Puzzle Puppers is a puzzle game that has you stretching hungry Shiba Inu to their food bowls. While the early levels may fool you into thinking the puzzles are too easy, the game does get quite tricky in the later levels. Puzzle Puppers features 80 levels with the unchanging goal of getting each dog to their bowl, with slight variations in how levels are made up. Different levels feature different obstacles such as tunnels that lead you to different parts of the stage or water rapids that automatically move your dog. The main challenge comes in trying to get all of the hams that are scattered in each stage. Levels feature a heart scoring system, collecting all the hams in a stage awards you with the highest score of three hearts.
Using the tried-and-true method of score-based puzzles leaves a lot to be desired. With such a unique premise, the gameplay feels too similar to the hundreds of other puzzlers that have come in the past. Playing in short bursts is what I’d recommend as the formula doesn’t change enough to try and power through all 80 stages. Whenever I got stuck on a puzzle I closed the game for a few hours and came back.
Puzzles near the beginning of the game only feature the terrain and nothing more, but later levels add obstacles as I touched upon earlier. Tunnels lead you to various parts of the level that are hard to predetermine where you’ll end up, meaning you have to be strategic if you want to get a high score. Water rapids have your dog automatically stretch to the end of the waterway The hardest obstacle in the game are the puzzles that require you to use one dog to block another in order to move in a certain position. These puzzles took me the longest time to beat and offered a relatively enjoyable difficulty to an otherwise simple puzzler.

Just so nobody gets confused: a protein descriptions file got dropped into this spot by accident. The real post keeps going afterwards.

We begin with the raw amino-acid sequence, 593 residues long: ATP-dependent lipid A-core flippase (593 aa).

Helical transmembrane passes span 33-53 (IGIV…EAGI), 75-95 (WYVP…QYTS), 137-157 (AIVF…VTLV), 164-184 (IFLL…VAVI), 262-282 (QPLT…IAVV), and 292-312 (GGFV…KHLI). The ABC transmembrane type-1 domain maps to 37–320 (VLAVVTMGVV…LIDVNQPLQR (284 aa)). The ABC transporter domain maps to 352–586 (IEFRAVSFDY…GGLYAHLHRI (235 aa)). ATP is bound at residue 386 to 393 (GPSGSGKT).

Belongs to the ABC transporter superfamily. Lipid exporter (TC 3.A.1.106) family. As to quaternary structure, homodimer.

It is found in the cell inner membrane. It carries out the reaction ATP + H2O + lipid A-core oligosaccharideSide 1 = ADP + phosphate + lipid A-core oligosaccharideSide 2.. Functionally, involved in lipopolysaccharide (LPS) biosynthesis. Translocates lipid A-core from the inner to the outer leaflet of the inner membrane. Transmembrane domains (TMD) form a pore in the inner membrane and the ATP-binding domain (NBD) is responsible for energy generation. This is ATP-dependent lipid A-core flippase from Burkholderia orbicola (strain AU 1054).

While the graphics don’t reinvent the wheel, Puzzle Puppers does feature a delightfully colorful cel-shaded art style reminiscent of Windwaker. The camera is positioned in an isometric perspective over the same body of water throughout the game. Don’t expect much variation between levels as the only thing changing is the shape of the land above the water. The Shiba Inu are animated quite well, they’ll shake around and droll while you’re thinking of your next move. While I do like the overall look of the game, I would have vastly preferred variety in the stage locale. Having a different backdrop to look at while soving puzzles would have added to a lot to the production value of the game, as staring at an empty mass of water got boring fast.
My biggest gripe with Puzzle Puppers would be the single piece of music that comes packaged in the game. There is only one looped song that plays through the entire 80 levels and after the first 10 I almost couldn’t stand it anymore. The rest of the games sound consists of barking and chewing, which I suppose should be expected in a game about dogs. If there was one thing I would personally ask the developers to add in a future update- it would be to toss in at least a handful of extra songs to the game
Puzzle Puppers is an overall decent puzzler for what it offers. While it plays it safe and doesn’t innovate in any way, it still offers a decent pick up and play experience that’ll quell a desire for some simple puzzle solving. With a cute art style and an interesting premise I wish had been expanded upon I would recommend it at the asking price of $4.99 on Steam. I’d also recommend muting the in-game music and playing something from your own playlist, as the nauseating loop that the game offers is quite off putting. Maybe someday in the future we’ll see this idea of dog-based puzzling expanded upon and implemented in a more unique puzzle game.
Release Date - January 20, 2017
Special thanks to Cardboard Keep for providing a review code